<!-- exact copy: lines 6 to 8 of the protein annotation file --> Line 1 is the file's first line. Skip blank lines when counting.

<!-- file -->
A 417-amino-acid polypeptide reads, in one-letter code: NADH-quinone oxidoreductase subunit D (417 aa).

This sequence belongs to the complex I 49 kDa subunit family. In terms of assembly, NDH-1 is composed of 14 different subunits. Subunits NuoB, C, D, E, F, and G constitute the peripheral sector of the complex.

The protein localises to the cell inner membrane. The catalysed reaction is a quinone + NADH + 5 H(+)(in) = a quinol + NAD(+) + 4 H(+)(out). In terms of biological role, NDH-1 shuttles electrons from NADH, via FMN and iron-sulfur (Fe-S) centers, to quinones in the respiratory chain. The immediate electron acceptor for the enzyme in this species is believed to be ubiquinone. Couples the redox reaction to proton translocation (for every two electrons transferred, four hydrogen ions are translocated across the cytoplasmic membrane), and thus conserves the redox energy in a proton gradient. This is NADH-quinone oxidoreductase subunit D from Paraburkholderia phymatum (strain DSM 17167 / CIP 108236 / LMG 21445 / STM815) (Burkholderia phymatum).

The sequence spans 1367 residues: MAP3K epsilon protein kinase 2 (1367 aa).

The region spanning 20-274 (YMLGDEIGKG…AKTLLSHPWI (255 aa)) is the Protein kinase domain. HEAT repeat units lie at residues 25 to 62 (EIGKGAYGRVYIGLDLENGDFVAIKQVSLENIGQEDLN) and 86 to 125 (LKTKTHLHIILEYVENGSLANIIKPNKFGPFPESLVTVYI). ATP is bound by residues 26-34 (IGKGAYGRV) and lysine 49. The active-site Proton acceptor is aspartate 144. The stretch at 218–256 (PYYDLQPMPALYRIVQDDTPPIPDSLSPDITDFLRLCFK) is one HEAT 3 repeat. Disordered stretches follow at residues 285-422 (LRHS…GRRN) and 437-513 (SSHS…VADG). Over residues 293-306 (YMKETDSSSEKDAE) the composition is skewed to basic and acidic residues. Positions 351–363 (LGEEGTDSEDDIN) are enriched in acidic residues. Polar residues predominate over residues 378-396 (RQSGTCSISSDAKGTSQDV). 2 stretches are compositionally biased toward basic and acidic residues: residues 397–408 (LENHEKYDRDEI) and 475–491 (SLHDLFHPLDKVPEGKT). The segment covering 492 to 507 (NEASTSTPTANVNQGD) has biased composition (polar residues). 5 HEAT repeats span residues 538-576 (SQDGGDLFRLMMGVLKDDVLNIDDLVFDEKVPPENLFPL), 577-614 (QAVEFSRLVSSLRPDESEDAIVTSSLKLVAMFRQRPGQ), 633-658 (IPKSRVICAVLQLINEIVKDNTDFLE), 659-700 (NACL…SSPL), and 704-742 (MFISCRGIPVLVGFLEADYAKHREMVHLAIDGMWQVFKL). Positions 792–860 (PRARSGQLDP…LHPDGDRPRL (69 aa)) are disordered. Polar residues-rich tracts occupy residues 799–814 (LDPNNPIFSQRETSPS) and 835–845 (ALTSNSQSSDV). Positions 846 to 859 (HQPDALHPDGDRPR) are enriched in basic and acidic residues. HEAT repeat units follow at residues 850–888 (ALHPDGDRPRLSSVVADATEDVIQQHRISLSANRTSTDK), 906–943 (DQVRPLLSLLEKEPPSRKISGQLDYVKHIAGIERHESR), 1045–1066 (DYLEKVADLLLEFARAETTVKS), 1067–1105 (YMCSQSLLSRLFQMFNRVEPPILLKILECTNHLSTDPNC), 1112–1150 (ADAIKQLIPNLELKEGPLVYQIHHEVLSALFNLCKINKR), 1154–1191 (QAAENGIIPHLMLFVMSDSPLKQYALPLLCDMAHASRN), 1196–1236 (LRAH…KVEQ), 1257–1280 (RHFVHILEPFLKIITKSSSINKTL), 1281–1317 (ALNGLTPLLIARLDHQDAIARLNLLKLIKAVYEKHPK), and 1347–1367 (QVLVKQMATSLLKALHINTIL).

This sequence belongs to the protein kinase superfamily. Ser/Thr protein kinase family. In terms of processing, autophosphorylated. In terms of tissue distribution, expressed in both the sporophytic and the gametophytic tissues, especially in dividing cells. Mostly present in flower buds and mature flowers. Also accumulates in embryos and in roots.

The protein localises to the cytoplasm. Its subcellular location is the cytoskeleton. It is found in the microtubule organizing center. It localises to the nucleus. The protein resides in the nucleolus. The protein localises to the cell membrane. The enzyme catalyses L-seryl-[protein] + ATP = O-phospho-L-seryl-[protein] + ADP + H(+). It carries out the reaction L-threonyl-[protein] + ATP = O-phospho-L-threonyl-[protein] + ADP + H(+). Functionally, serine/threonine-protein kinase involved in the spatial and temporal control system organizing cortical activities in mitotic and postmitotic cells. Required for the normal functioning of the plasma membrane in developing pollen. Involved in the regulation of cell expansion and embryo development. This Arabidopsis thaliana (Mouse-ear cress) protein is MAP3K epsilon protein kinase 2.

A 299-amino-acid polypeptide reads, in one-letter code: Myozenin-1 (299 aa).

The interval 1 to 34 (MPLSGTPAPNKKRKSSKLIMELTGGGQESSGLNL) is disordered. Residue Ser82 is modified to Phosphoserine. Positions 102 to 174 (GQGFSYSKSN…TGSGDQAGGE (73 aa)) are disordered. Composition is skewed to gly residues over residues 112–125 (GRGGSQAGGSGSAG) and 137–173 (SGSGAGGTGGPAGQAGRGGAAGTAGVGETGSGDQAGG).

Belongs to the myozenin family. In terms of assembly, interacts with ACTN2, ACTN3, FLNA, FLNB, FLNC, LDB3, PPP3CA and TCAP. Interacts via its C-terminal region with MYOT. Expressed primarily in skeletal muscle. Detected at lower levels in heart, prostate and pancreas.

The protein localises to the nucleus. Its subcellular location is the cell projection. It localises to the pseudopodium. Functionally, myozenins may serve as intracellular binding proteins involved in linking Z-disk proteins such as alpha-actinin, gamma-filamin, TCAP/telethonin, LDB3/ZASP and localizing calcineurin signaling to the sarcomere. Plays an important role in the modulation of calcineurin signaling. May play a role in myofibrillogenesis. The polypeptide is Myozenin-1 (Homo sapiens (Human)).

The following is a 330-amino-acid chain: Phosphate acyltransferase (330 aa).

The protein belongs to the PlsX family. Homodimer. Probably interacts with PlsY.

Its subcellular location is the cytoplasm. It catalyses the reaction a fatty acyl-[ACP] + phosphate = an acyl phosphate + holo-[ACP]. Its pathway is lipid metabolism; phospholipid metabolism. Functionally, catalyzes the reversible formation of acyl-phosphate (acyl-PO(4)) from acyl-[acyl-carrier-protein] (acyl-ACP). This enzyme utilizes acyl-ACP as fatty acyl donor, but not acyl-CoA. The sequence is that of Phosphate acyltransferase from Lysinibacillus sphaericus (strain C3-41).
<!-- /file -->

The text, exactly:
This sequence belongs to the protein kinase superfamily. Ser/Thr protein kinase family. In terms of processing, autophosphorylated. In terms of tissue distribution, expressed in both the sporophytic and the gametophytic tissues, especially in dividing cells. Mostly present in flower buds and mature flowers. Also accumulates in embryos and in roots.

The protein localises to the cytoplasm. Its subcellular location is the cytoskeleton. It is found in the microtubule organizing center. It localises to the nucleus. The protein resides in the nucleolus. The protein localises to the cell membrane. The enzyme catalyses L-seryl-[protein] + ATP = O-phospho-L-seryl-[protein] + ADP + H(+). It carries out the reaction L-threonyl-[protein] + ATP = O-phospho-L-threonyl-[protein] + ADP + H(+). Functionally, serine/threonine-protein kinase involved in the spatial and temporal control system organizing cortical activities in mitotic and postmitotic cells. Required for the normal functioning of the plasma membrane in developing pollen. Involved in the regulation of cell expansion and embryo development. This Arabidopsis thaliana (Mouse-ear cress) protein is MAP3K epsilon protein kinase 2.

A 299-amino-acid polypeptide reads, in one-letter code: Myozenin-1 (299 aa).